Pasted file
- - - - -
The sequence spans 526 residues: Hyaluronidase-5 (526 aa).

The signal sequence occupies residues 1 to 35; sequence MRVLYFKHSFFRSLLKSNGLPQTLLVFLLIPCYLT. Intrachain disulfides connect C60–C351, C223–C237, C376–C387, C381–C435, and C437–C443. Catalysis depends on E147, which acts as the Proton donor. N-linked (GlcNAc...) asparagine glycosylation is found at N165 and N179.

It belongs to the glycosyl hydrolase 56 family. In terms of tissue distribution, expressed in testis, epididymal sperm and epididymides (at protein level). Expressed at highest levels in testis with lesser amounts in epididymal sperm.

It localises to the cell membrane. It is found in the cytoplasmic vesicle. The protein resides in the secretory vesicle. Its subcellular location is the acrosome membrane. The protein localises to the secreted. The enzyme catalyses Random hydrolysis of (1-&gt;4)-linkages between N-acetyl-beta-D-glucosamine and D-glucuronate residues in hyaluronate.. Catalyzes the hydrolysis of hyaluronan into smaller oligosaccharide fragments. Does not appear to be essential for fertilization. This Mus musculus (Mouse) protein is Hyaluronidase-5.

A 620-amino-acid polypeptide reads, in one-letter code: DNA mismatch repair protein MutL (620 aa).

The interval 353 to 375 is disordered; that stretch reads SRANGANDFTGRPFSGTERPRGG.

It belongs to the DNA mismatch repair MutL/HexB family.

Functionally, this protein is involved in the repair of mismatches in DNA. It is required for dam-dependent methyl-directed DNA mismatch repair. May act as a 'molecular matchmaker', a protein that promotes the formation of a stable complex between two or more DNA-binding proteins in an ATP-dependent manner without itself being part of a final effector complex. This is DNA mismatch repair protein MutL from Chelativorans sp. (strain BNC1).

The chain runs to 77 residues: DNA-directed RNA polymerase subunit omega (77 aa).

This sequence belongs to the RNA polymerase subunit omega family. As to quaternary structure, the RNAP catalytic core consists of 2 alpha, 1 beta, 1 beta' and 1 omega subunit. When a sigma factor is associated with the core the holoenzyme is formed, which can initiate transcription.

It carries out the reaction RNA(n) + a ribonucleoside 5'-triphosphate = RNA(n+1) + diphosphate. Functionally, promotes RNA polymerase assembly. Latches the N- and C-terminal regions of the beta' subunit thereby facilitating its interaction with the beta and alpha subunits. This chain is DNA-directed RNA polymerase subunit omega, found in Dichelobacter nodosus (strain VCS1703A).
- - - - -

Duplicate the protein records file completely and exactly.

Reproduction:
The sequence spans 526 residues: Hyaluronidase-5 (526 aa).

The signal sequence occupies residues 1 to 35; sequence MRVLYFKHSFFRSLLKSNGLPQTLLVFLLIPCYLT. Intrachain disulfides connect C60–C351, C223–C237, C376–C387, C381–C435, and C437–C443. Catalysis depends on E147, which acts as the Proton donor. N-linked (GlcNAc...) asparagine glycosylation is found at N165 and N179.

It belongs to the glycosyl hydrolase 56 family. In terms of tissue distribution, expressed in testis, epididymal sperm and epididymides (at protein level). Expressed at highest levels in testis with lesser amounts in epididymal sperm.

It localises to the cell membrane. It is found in the cytoplasmic vesicle. The protein resides in the secretory vesicle. Its subcellular location is the acrosome membrane. The protein localises to the secreted. The enzyme catalyses Random hydrolysis of (1-&gt;4)-linkages between N-acetyl-beta-D-glucosamine and D-glucuronate residues in hyaluronate.. Catalyzes the hydrolysis of hyaluronan into smaller oligosaccharide fragments. Does not appear to be essential for fertilization. This Mus musculus (Mouse) protein is Hyaluronidase-5.

A 620-amino-acid polypeptide reads, in one-letter code: DNA mismatch repair protein MutL (620 aa).

The interval 353 to 375 is disordered; that stretch reads SRANGANDFTGRPFSGTERPRGG.

It belongs to the DNA mismatch repair MutL/HexB family.

Functionally, this protein is involved in the repair of mismatches in DNA. It is required for dam-dependent methyl-directed DNA mismatch repair. May act as a 'molecular matchmaker', a protein that promotes the formation of a stable complex between two or more DNA-binding proteins in an ATP-dependent manner without itself being part of a final effector complex. This is DNA mismatch repair protein MutL from Chelativorans sp. (strain BNC1).

The chain runs to 77 residues: DNA-directed RNA polymerase subunit omega (77 aa).

This sequence belongs to the RNA polymerase subunit omega family. As to quaternary structure, the RNAP catalytic core consists of 2 alpha, 1 beta, 1 beta' and 1 omega subunit. When a sigma factor is associated with the core the holoenzyme is formed, which can initiate transcription.

It carries out the reaction RNA(n) + a ribonucleoside 5'-triphosphate = RNA(n+1) + diphosphate. Functionally, promotes RNA polymerase assembly. Latches the N- and C-terminal regions of the beta' subunit thereby facilitating its interaction with the beta and alpha subunits. This chain is DNA-directed RNA polymerase subunit omega, found in Dichelobacter nodosus (strain VCS1703A).